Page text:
The 2014-15 Influenza Season: What You Need To Know
Each influenza season is different from the last because the viruses that circulate change from year to year and immunity from season to season is not long lasting. Vaccines are prepared each year based on predictions and mathematical models of strains likely to circulate during the flu season. How well the vaccine strains match with the viruses causing infection each year in the U.S. is never known until the season begins. However, even when the match is poor, some cross protection is afforded to lessen the severity of illness.
Because we’ve received an influx of questions related to this year’s flu, we thought our readers might find it helpful to have answers to some of the most commonly asked questions:
Q: What’s different about this flu season as compared to other flu seasons?
A: Early reports have shown that influenza A H3N2 is the dominant strain this year. Based on early reports from the CDC, a little more than half of the H3N2 viruses circulating are not well matched to the strain in the U.S. vaccine.
Q: Is the flu vaccine still effective, even though it does not include H3N2?
A: Even though this year’s flu shot does not include H3N2, it can still offer some protection against the illness, including potentially a reduction in severity such as hospitalization or even death in some rare cases.
Q: Is Cincinnati seeing more flu cases than normal?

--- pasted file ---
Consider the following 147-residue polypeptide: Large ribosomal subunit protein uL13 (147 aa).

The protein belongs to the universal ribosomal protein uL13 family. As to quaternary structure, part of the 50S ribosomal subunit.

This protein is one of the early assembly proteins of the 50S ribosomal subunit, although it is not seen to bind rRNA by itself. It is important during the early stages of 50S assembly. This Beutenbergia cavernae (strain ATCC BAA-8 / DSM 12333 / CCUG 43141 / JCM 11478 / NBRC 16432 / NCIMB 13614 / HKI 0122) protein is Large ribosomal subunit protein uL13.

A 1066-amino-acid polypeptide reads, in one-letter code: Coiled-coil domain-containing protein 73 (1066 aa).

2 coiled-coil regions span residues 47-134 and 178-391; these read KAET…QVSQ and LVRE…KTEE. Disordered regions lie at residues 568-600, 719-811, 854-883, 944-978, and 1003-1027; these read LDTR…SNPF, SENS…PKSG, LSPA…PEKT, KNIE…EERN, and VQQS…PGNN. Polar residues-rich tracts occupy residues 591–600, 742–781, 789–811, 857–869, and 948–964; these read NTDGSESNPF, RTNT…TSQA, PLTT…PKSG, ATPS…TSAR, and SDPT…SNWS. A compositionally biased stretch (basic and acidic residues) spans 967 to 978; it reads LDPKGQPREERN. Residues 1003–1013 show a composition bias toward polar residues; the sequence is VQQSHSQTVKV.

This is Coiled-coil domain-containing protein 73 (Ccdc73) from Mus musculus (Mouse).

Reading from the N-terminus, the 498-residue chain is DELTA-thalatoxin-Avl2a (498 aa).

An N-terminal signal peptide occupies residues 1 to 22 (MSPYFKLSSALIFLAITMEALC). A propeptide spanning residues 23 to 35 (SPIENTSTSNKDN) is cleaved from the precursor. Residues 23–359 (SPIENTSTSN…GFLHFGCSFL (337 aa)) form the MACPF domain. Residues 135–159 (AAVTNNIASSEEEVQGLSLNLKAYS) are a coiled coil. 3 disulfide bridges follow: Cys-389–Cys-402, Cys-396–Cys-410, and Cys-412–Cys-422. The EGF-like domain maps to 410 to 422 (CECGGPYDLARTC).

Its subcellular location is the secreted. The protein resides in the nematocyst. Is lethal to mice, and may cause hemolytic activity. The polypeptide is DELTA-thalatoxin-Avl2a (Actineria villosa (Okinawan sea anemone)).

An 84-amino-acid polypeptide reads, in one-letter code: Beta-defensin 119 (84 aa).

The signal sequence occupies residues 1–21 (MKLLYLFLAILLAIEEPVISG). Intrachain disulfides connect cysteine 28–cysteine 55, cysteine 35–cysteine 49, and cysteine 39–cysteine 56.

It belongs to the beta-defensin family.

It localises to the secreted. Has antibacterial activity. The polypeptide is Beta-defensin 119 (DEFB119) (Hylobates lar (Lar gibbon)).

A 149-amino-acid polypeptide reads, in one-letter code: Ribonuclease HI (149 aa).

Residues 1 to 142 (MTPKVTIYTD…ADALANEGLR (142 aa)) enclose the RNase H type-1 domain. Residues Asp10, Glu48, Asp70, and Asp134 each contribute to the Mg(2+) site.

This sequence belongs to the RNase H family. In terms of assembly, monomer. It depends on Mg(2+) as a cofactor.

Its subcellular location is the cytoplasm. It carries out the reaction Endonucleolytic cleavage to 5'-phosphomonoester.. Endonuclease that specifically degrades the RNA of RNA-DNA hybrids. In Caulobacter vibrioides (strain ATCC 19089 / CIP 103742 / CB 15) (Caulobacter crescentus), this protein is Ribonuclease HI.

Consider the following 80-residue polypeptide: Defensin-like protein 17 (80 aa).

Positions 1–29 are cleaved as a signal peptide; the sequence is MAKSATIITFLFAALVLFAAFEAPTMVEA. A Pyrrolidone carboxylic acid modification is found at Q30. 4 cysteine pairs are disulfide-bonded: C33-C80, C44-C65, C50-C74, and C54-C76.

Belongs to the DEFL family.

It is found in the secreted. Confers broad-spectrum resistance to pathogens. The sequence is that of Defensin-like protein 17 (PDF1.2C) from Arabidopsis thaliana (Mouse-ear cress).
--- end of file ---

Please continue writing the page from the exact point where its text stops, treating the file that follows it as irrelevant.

A: Influenza activity in the Greater Cincinnati area has increased steadily over the past couple weeks and significantly increased last week. We generally begin seeing influenza after Thanksgiving. December is actually a peak month for influenza 1 in every 5 years. Influenza peaks most commonly in February.
Q: What is Cincinnati Children’s doing to protect patients from the flu?
A: Cincinnati Children’s requires all staff to be immunized against influenza. In addition, there is a very active immunization program for our high-risk patients. We also offer free vaccine, especially for families with children who have long hospital stays for serious illnesses. In addition, when respiratory pathogens, including influenza are widespread in the community, we restrict visitors in an attempt to keep kids form catching the flu while hospitalized and extending their stay with us. Those visitor restrictions officially begin December 10 because of flu activity in the community.
Q: Is it too late to get the flu shot?
A: No, it’s not too late to get the flu shot. The flu season runs from December through April. Getting vaccinated not only reduces your risk, but it reduces the risk of those around you from becoming seriously ill as well.
Q: What can families do to prevent the flu in their household?
A: Every member of your family, including caregivers, should receive the influenza vaccine. On top of that, there are every day precautions that families can take, such as washing hands with soap and water or using hand sanitizers often, covering your coughs and sneezes with your arm, and avoiding contact with sick people. If your child does develop the flu, it’s important for you to keep him or her home for at least 24 hours after the fever is gone to minimize exposure to others.
Q: When should I call my child’s doctor if I think my child has the flu?
A: You should call your child’s doctor anytime you are concerned that he or she is sicker than you feel comfortable caring for without advice. Most children will be sick for a couple days with influenza. Acetaminophen or ibuprofen can be used for comfort and fever control. Keeping children well hydrated is very important. Avoid all aspirin containing products when caring for children with influenza. Call your doctor about other treatment options.